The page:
For every hazard identified (not just the critical ones), a preventative control must be written and implemented by the facility.
Food supply hazards can exist in other areas as well. These additional types of preventative controls must be addressed in HARPC: Food Allergen Controls, Process Controls, Sanitation Controls and Other Controls. Each of these controls address a specific aspect of the facility's manufacturing process.
Additional HARPC Components: Along with the hazard analysis and preventative controls building blocks of the HARPC plan, the FSMA rules require additional components to fully demonstrate the facility's activities to protect the food supply chain. Differences in Supply Chain Programs for Human Food and Animal Food are discussed. This is the only instance where Human Food and Animal Food HARPC criteria differ.
Oversight & Management of Preventative Controls
Facilities must develop a written plan to ensure the controls are managing the identified hazards. Oversight and management plans must include: monitoring, corrective actions, verification that corrective actions are followed, and verifying the preventative controls are (still) scientifically valid and relevant to the manufacturing process.
Human Food Supply Chain Programs
Human food facilities must develop supply chain programs under specific conditions. If during the hazard analysis process, it is determined that a customer or another entity following the customer, will address the hazard through their process, the facility does not have to control the hazard. Two conditions apply to this scenario: 1) the facility must disclose in writing that the product hasn't been processed to control the identified hazard, and 2) receive written assurance from the customer or other entity that they will control that identified hazard. Other conditions may apply in addition to the mentioned above.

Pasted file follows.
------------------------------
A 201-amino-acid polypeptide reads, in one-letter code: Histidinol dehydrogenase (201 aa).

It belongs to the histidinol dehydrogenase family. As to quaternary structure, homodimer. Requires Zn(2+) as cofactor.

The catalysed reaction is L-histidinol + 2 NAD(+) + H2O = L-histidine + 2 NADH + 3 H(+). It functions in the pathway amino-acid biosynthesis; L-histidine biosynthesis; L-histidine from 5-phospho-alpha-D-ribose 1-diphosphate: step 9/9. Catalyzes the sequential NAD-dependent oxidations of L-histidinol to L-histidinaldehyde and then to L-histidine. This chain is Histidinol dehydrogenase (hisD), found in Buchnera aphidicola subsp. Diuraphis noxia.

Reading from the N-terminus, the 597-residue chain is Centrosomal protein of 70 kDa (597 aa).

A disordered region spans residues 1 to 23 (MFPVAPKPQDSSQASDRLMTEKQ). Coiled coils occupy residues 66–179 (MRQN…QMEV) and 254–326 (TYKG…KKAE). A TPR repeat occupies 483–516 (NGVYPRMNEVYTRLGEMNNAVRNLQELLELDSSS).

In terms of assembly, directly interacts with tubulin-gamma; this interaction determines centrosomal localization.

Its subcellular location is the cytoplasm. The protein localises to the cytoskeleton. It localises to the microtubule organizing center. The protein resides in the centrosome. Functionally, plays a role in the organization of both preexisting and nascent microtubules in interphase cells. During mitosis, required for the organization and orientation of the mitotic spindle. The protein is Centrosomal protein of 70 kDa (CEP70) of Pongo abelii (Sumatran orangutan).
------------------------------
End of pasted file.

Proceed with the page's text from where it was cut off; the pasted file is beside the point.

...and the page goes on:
Animal Food Supply Chains
A covered human food facility that creates, and donates or sells a by-product that will be used for animal food, does not need to implement additional preventative controls if they are only holding the by-product. But preventative controls may be needed to prevent contamination while in their possession.
A covered human food facility that processes the by-product for animal food use must comply with either the human food or animal food cGMPs. Additionally, if the facility is required to have a human food HARPC plan, they must include the animal food processing in the hazard analysis. If no hazards requiring preventative controls are found, the facility must document the hazard analysis and results.
A written recall plan is required for every product a facility produces. Procedures for notifying consignees and the public, and disposing of the recalled product(s) must be included.
Which FSMA Rules Require a HARPC Plan?
- Current Good Manufacturing Practice and Hazard Analysis and Risk-Based Preventive Controls for Human Food (Preventative Controls for Human Food)
- Current Good Manufacturing Practice and Hazard Analysis and Risk-Based Preventive Controls for Food for Animals (Preventative Controls for Animal Food)
What Does This Mean for You?
This is a detailed summary of HACCP and HARPC: FSMA food safety plans for processors. So, what does this mean for you? This is not the place to give an absolute answer, but, here is some general guidance:
- If you are a foreign food importer, expect to need a HACCP plan.
- If you are United States based facility processing human or animal food, and you are large enough to meet the FSMA business size requirements, you must have a written HARPC food safety plan. If you already have a HACCP plan, that's great, but it is probably not enough. Confirm whether it needs to be expanded into a HARPC plan.
- If you are a Human Food facility processing a by-product for Animal Food, you must include that process in your HARPC hazard analysis.